Subaru and the National Parks Conservation Association unveil findings to help educate Americans on protecting our national treasures.
CHERRY HILL, NJ – August 16, 2016 – Subaru of America, in conjunction with National Parks Conservation Association (NPCA), released survey findings indicating that a majority of Americans (59%) were unaware of the waste management challenges facing national parks across the country. As we celebrate the centennial of the National Park Service, the Subaru National Park Survey explored attitudes and behaviors of park goers, revealing that, while most are unaware, more than four in five (84%) would be willing to make a significant effort to reduce the amount of trash left in parks.
A survey by NPCA’s corporate partner Subaru reveals that most Americans are unaware of the waste problem in our national parks. This infographic highlights some of the findings.See more ›
In addition to the Subaru National Park Survey, Subaru and NPCA recently concluded an in-depth waste characterization study that demonstrated that a significant portion of the waste that the National Park Service (NPS) manages nationally is brought in from outside the park – with a small range of everyday items being the biggest issue. The study found plastic waste, such as water bottles, plastic bags, non-recyclable or compostable food packaging, and paper hot cups, are the main drivers of waste sent to landfills and the biggest concern in the national parks.
NPS manages more than 100 million pounds of waste nationally, much of which is generated by serving more than 300 million park visitors per year. This number is in addition to waste managed by park concessioners, who provide accommodations, food services, retail operations and transportation to visitors. Even with numerous park programs currently in place to manage the waste such as GreenLine News Update, WebRanger Trash Talkin’, and Leave No Trace, the total amount of waste generated each year would fill the Statue of Liberty more than 1,800 times.
NPCA recently studied the waste at three national parks as a first step toward implementing zero-landfill initiatives under the leadership of corporate partner Subaru. Here’s what we found, how visitors…See more ›
“As a longtime advocate for protecting the environment and a premier partner of the National Park Service Centennial, Subaru is more committed than ever to spreading awareness of these issues and making meaningful strides to keep our national treasures beautiful,” said Thomas J. Doll, president and chief operating officer, Subaru of America, Inc. “We hope these new studies shed light on the lack of awareness of this important issue, but also show that Americans are willing to make a concerted effort to help address it.”
Waste Characterization Study
The waste characterization study examined pilot parks Yosemite, Grand Teton and Denali to identify top drivers of waste sent to landfills. Subaru, recognized for having the first automotive assembly plant in America designated as zero landfill, has set out on a larger initiative to share its knowledge of zero landfill practices with the national parks, working toward a goal of significantly reducing waste going into landfills. These initiatives, with the help of NPCA, NPS and park concessioners, are already making a difference. Denali has established a Zero Landfill Youth Ambassador Program to support employee and visitor education programs, Grand Teton has led the park service in dedicating employees to waste diversion, and to increase Yosemite’s already high waste diversion levels, dozens of new recycling and trash containers have been installed in more high-traffic visitor locations. All three pilot parks have committed to adopting the standardized recycling labels from Recycle Across America that have been proven to increase recycling levels, reduce confusion at the bin and make it easier for park visitors to recycle correctly.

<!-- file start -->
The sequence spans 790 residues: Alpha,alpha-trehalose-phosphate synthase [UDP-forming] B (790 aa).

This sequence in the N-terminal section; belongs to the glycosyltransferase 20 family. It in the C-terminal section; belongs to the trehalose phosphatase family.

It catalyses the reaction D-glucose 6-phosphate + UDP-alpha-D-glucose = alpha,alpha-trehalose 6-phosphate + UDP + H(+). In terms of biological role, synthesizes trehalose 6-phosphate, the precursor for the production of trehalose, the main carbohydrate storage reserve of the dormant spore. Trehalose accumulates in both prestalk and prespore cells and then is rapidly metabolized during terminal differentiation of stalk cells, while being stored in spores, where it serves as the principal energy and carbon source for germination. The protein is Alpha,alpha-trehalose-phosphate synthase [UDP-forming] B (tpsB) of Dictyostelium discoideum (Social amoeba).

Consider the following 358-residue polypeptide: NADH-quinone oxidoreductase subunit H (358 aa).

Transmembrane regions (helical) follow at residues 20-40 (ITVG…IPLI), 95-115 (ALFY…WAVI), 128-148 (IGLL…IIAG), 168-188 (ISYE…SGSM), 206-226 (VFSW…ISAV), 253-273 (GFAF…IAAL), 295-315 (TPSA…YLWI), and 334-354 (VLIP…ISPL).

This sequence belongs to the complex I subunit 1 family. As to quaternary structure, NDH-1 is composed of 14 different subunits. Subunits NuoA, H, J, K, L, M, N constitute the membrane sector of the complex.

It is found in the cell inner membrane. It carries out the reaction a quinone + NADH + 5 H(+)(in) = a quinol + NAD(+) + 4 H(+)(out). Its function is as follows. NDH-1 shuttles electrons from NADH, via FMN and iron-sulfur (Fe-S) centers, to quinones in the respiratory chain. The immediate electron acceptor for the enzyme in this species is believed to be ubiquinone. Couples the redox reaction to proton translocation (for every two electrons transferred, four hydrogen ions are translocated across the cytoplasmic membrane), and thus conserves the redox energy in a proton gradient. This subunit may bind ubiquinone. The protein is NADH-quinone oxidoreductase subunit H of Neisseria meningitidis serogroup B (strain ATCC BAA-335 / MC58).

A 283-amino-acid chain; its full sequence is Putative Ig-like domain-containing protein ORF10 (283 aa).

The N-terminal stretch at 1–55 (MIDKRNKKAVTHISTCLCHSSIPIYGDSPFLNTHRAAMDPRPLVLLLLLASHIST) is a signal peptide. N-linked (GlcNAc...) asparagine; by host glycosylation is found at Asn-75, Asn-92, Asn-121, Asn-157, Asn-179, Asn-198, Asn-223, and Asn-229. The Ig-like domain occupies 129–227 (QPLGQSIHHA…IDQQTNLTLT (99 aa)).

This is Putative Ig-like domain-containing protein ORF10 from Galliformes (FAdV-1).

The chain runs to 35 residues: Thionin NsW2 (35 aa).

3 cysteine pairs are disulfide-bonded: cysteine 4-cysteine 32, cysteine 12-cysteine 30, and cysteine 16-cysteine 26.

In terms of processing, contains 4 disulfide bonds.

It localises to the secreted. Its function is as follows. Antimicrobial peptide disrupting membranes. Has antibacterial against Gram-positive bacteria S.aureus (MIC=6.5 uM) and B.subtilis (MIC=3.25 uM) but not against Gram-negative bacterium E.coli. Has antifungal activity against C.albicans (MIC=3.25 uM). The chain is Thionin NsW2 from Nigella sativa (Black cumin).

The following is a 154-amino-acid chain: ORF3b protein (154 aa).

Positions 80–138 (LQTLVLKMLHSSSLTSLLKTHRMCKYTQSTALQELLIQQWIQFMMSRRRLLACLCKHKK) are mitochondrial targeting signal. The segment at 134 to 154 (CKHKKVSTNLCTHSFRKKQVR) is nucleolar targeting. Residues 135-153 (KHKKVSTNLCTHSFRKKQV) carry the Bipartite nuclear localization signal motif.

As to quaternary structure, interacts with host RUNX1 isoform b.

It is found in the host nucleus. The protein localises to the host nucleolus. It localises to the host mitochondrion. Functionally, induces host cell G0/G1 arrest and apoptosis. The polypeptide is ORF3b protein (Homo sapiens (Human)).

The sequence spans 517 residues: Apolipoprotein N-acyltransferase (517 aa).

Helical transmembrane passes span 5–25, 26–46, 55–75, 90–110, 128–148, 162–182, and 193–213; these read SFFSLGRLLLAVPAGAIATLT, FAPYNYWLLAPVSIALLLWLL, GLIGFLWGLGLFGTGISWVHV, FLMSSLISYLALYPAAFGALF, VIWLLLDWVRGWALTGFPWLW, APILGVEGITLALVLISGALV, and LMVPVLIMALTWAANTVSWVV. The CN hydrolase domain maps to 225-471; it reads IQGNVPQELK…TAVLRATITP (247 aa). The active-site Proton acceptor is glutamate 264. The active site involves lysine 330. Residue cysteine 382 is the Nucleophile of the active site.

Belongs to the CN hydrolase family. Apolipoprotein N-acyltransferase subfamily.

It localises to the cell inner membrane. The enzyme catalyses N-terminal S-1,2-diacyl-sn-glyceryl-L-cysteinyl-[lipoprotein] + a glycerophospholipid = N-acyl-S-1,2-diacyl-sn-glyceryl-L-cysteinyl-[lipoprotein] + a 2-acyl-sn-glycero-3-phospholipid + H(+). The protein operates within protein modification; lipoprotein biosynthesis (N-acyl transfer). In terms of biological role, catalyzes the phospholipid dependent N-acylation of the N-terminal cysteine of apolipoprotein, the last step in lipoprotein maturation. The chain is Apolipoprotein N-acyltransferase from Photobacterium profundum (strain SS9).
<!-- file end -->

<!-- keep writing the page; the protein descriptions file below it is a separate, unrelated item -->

Subaru National Park Survey Results
Taking the results of Subaru and NPCA’s waste characterization study into account, Subaru’s survey of those who have visited national parks examined their waste and recycling habits while there, explored misconceptions about the amount and types of waste generated at parks and surveyed park goers’ attitudes and behavior toward helping tackle these issues.
Awareness of Waste Management Issues
Respondents were asked about their awareness of national parks’ waste management challenges and how far they would be willing to go to help.
- While many believe that Millennials are the most environmentally conscious generation, the results showed that both Generation X (57%) and Baby Boomers (58%) are 50 percent more likely than Millennials (42%) to do everything they can to help reduce park waste
- Those in the Midwest and South say they are more likely than those in the West to do everything they can to help reduce park waste
Visitor Waste and Recycling Habits
The survey explored park visitors’ knowledge and usage of recycling facilities at national parks.
- More than two-thirds (67%) of visitors make use of park recycling facilities
- Less than half of park visitors (49%) sort trash and recycling into separate containers before leaving the park
- Only two in five (40%) take their trash with them when leaving
Packaging and Water Bottle Usage
Subaru’s survey also studied what type of waste is brought into national parks by visitors and examined their willingness to change their behaviors to help reduce garbage left behind.
- More than four in five (82%) visitors consume food or drinks within parks, with slightly more than half (53%) purchased within the park
- Millennials are more likely than older generations (65% vs. 48%) to buy food or drink inside parks
- Although more than one-third (35%) of park visitors drink from disposable water bottles, nearly four out of five (79%) visitors would support the removal of single use water bottles in national parks if it would significantly help reduce waste
- Those that utilize disposable water bottles say convenience (68%) is the number one reason for using them
How Visitors Can Make a Difference